CEP 935 - Michigan State University

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CEP 935

Advanced Multivariate Data Analysis

Multilevel Modeling

Instructor: Tenko Raykov (MQM)

Venue and Time: Mo 2-6p

TA: Minh Duong ( [email protected]

)

(Note: no class on Martin Luther King Day)

Prerequisites:

Students enrolled in CEP 935 should have:

(1) a

strong background in univariate inferential statistical techniques

(including random samples, normal distribution, parameter and interval estimations, hypothesis testing procedures, and especially simple and multiple regression analysis);

(2) a

good understanding of multivariate statistics

, at the level of CEP 934 (i.e., should have taken the latter course already);

(3)

taken CEP932, CEP933 or equivalent, and CEP 934

; familiarity with general linear models in univariate settings, such as regression, analysis of variance, analysis of covariance and related research design issues is

essential

; and

(4)

knowledge of SPSS

that would be sufficient to read in data and perform some data exploration and management (at the level of CEP 933 or equivalent).

On the next page, the syllabus of this course is presented.

Syllabus

(by general topic, and not in consecutive order; most will require more than 1 week)

1.

2.

3.

4.

5.

6.

7.

8.

9.

Multilevel modeling: A preview.

Introduction to hierarchical/multilevel modeling.

The basics of multilevel modeling.

Two-level models: Multilevel regression analysis.

On the theory of parameter estimation and hypothesis testing underlying multilevel modeling.

Three-level models.

Multilevel modeling for longitudinal studies.

Multilevel models for discrete outcomes (generalized multilevel models).

Assessing the adequacy of multilevel models.

Textbooks:

Raudenbush, S. W., & Bryk, A. S. (2002).

Hierarchical linear models. Applications and data analysis methods (

2 nd

Edition). Thousand Oaks, CA: Sage.

(In particular, we will aim to deal with most of the material in Chapters 1 through

4, 6, and 8 through 10; while chapter 5 will not be covered per se, the methods of the other chapters covered are all needed for the developments in it.)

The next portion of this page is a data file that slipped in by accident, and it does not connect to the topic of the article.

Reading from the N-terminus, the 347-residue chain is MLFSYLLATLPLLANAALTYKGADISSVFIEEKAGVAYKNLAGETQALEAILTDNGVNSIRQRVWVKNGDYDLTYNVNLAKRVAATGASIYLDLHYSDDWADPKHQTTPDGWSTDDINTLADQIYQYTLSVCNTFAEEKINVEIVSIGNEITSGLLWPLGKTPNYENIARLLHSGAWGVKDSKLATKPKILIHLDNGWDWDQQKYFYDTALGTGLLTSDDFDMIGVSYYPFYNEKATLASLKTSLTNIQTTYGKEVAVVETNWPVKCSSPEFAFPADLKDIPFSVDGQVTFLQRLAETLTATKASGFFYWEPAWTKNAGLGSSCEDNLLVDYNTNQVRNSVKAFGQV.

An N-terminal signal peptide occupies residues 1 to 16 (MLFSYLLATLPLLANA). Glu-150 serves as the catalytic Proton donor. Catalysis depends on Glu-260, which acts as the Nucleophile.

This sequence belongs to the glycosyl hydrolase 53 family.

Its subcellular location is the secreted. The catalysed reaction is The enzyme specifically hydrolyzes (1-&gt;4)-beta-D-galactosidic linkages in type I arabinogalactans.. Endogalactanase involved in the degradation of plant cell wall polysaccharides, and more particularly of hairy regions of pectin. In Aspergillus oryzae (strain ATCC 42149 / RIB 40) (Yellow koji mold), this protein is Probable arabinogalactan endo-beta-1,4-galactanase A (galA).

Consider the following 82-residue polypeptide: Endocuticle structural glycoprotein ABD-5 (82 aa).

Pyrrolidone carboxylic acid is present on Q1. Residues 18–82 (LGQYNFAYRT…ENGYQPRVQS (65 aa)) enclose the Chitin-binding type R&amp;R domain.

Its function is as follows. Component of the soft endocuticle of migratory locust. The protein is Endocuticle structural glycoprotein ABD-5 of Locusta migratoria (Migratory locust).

Raykov, T. (2010).

A course in multilevel modeling.

Lecture notes, Measurement and

Quantitative Methods, Michigan State University. (Available from the Angel website, on a weekly basis. Note that these are to be considered as

copyrighted

material .)

Recommended literature

(selected from voluminous body; * = particularly recommended):

Bickel, R. (2007).

Multilevel analysis for applied research. It’s just regression

. New

York: Guilford. (fairly low level, introductory and conceptual discussion of

MLM)

Goldstein, H. (2002).

Multilevel statistical models

(third edition). London: Arnold

(highest level of all books mentioned here; for the statistically sophisticated reader).

Heck, R. H., & Thomas, S. L. (2009).

An introduction to multilevel modeling techniques

(2 nd

edition). New York: Taylor & Francis. (slightly lower level of that for this course)

Hox, J. (2002).

Multilevel analysis.

Mahwah, NJ: Erlbaum. (level about that of this course)

Kreft, I., & de Leeuw, J. (1998).

Introducing multilevel modeling.

Thousand Oaks, CA:

Sage. (level slightly above that of this course)

* Muthen, L. K., & Muthen, B. O. (2008).

Mplus User’s guide.

Los Angeles, CA:

Muthen & Muthen (downloadable from www.statmodel.com

)

* Raudenbush, S. W., Bryk, A. S., Cheong, Y. F., Congdon, R., du Toit, M. (2004).

HLM 6: Hierarchical linear and nonlinear modeling.

Lincolnwood, IL: Scientific

Software International. (This is the user’s guide for HLM; www.ssicentral.com

.)

* Raykov, T., & Marcoulides, G. A. (2006).

A first course in structural equation modeling

(2 nd

edition). Mahwah, NJ: Erlbaum. (A non-technical introduction to

M

plus

that is one of the software used in this course)

* Raykov, T., & Marcoulides, G. A. (2008).

An introduction to applied multivariate analysis.

New York: Taylor & Francis. (The chapters on missing data and multilevel modeling of longitudinal data, in particular multivariate multilevel modeling of repeated measure data relate closely to some of our discussions.)

*Snijders, T., & R. Bosker (1999).

Multilevel analysis. An introduction to basic and advanced multilevel modeling.

Thousand Oaks, CA: Sage. (level somewhat higher than that of this course)

* Willet, J. B., & Singer, J. D. (2003).

Applied longitudinal data analysis.

New York:

Guilford. (level about that of this course; uses SAS PROC MIXED)

For my lecture notes mentioned above, check regularly on the Angel website for this course, at the latest during the weekend before the pertinent Monday lecture.

Evaluation:

The final exam will have a multiple-choice format and will cover important concepts of this course and their relationships. (For examples of the questions asked, see, e.g., Assignment 1.) For further details on course evaluation, see file “Read me first”, also uploaded on the Angel site.

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